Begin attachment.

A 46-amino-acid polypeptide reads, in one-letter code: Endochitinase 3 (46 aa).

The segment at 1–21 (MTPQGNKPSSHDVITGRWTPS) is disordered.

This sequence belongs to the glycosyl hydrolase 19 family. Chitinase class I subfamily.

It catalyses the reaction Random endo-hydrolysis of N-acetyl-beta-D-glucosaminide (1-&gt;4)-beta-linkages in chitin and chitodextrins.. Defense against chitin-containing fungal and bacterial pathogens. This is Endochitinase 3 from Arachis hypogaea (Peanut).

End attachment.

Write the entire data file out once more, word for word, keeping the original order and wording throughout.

A 46-amino-acid polypeptide reads, in one-letter code: Endochitinase 3 (46 aa).

The segment at 1–21 (MTPQGNKPSSHDVITGRWTPS) is disordered.

This sequence belongs to the glycosyl hydrolase 19 family. Chitinase class I subfamily.

It catalyses the reaction Random endo-hydrolysis of N-acetyl-beta-D-glucosaminide (1-&gt;4)-beta-linkages in chitin and chitodextrins.. Defense against chitin-containing fungal and bacterial pathogens. This is Endochitinase 3 from Arachis hypogaea (Peanut).